The Bank of Myanmar has ordered companies and small borrowers to suspend repayment of foreign debt. This will lead to a decline in the credibility of Myanmar companies.
On July 13, the Central Bank of Myanmar issued an announcement allowing companies and small borrowers to suspend payments on foreign debt, both principal and interest. Previously, Myanmar authorities had banned the import of cars and other luxury items. In addition, all companies were ordered to exchange their existing foreign currencies into kyats within 24 hours.
All orders were made due to the need to stem foreign currency outflows in hopes of slowing the depreciation of the kyat and preventing existing international reserves from declining.
Since the coup last February, Myanmar’s economy and finances have been hit hard by international sanctions, particularly by the United States, which froze Myanmar’s reserves deposited in the United States in response to the coup.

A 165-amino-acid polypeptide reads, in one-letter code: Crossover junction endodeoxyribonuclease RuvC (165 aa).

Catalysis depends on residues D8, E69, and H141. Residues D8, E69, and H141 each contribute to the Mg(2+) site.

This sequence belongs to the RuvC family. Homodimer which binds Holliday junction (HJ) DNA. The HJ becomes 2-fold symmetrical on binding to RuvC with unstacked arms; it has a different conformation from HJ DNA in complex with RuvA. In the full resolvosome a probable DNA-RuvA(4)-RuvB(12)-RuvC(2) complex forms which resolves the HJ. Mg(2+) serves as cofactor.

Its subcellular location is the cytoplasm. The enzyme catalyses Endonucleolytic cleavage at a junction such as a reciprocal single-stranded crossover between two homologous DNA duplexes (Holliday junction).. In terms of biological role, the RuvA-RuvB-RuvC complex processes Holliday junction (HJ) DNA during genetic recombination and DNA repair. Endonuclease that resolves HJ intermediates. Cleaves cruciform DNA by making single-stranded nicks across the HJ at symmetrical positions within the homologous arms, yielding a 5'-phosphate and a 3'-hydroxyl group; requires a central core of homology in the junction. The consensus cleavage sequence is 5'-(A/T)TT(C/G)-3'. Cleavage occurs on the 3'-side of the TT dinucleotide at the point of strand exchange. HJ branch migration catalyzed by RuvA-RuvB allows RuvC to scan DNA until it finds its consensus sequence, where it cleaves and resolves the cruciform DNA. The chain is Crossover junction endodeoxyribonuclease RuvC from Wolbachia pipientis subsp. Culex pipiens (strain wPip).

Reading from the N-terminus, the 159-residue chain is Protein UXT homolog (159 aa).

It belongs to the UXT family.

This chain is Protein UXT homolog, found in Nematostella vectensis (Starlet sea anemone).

In addition, the conflict resulting from the coup d’état affected foreign investment and tourism until a civil war broke out, eliminating this part of foreign exchange earnings and creating a current account deficit.
Myanmar still has accumulated external debt of about 16% of GDP (about $11 billion). The last recorded reserves in February were about $7,705 million, which is just 0.7 times the outstanding external debt.
Considering that the current kyat has weakened by more than 33% against the dollar compared to last year, including the deficit, it can be assumed that Myanmar’s current reserves are below the last record level.